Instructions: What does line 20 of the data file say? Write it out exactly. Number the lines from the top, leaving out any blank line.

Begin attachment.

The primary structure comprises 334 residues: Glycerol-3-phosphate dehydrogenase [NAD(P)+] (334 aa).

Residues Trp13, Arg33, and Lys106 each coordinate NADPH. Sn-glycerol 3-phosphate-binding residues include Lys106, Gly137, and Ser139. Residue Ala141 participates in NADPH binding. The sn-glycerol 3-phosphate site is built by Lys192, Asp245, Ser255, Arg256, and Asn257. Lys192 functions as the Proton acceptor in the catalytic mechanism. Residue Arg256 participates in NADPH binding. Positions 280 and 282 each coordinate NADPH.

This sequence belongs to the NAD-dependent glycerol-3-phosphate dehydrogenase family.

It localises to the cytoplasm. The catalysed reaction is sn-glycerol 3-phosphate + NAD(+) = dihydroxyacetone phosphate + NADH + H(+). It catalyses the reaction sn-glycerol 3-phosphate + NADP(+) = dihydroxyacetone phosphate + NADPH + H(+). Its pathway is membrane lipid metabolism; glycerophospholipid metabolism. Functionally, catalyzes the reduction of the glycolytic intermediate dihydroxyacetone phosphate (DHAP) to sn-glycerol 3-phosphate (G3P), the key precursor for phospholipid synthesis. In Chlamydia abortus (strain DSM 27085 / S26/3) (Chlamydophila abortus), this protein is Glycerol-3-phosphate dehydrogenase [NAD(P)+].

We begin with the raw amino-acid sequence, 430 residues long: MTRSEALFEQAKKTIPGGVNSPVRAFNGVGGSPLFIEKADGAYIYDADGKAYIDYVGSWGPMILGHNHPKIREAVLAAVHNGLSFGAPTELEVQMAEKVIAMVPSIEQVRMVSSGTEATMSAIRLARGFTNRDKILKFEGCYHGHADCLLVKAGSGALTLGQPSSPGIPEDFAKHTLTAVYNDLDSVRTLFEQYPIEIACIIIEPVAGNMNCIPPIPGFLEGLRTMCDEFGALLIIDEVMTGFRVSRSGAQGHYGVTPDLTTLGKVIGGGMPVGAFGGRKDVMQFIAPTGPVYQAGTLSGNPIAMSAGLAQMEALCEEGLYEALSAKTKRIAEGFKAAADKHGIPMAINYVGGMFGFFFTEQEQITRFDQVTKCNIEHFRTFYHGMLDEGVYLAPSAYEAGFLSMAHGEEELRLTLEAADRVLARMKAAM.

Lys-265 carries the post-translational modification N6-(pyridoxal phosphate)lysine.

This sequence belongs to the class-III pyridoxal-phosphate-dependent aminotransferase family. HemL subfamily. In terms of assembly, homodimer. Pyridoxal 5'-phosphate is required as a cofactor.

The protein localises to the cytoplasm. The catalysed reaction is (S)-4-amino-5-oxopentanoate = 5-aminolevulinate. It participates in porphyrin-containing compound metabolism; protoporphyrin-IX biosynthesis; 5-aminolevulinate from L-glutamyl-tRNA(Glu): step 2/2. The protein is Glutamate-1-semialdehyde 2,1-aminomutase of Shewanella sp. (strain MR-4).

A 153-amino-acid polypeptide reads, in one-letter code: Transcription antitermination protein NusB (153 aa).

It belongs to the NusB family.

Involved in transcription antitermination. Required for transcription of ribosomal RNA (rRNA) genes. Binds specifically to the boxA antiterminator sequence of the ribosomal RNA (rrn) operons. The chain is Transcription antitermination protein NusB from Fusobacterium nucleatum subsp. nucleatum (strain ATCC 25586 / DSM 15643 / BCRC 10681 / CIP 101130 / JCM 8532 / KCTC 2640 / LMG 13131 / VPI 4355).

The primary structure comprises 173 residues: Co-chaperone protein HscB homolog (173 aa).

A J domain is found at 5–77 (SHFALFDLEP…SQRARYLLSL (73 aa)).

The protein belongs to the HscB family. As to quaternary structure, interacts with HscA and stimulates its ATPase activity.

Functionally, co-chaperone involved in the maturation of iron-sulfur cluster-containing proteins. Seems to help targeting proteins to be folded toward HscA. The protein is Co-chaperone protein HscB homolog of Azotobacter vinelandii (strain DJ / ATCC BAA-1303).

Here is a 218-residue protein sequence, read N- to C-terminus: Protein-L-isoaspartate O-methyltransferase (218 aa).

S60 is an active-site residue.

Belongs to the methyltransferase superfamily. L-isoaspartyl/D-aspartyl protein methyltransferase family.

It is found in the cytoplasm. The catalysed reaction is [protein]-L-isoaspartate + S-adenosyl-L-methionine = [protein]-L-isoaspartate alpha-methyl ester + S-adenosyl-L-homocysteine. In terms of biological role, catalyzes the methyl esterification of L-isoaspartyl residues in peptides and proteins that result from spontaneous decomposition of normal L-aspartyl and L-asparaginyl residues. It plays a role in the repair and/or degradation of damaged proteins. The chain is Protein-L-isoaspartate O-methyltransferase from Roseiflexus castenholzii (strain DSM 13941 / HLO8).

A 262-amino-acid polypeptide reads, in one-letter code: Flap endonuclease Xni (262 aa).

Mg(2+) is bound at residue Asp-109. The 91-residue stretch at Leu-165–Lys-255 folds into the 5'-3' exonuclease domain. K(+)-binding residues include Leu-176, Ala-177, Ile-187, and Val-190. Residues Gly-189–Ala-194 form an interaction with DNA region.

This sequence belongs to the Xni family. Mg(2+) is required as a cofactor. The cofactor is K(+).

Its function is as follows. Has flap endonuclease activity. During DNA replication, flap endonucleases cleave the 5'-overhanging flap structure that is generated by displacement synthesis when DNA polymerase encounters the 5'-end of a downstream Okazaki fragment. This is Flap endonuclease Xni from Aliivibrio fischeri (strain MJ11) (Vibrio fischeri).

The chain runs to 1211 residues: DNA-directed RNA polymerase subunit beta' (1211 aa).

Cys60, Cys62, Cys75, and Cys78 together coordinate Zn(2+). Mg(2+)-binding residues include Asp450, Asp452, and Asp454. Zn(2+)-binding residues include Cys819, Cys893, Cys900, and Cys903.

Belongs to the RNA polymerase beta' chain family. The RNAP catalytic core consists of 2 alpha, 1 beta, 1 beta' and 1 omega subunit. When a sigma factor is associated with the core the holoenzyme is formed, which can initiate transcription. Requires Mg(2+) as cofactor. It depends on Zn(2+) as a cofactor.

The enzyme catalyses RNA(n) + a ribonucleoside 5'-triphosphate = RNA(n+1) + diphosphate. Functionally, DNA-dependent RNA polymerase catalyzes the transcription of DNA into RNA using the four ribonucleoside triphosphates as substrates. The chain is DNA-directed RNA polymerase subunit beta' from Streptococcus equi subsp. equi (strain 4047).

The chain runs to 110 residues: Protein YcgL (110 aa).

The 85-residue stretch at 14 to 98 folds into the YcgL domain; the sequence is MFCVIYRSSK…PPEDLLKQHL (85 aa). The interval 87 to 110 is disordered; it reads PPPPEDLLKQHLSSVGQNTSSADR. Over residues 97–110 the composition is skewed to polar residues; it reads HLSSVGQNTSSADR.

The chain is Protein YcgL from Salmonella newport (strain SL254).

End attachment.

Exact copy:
A 262-amino-acid polypeptide reads, in one-letter code: Flap endonuclease Xni (262 aa).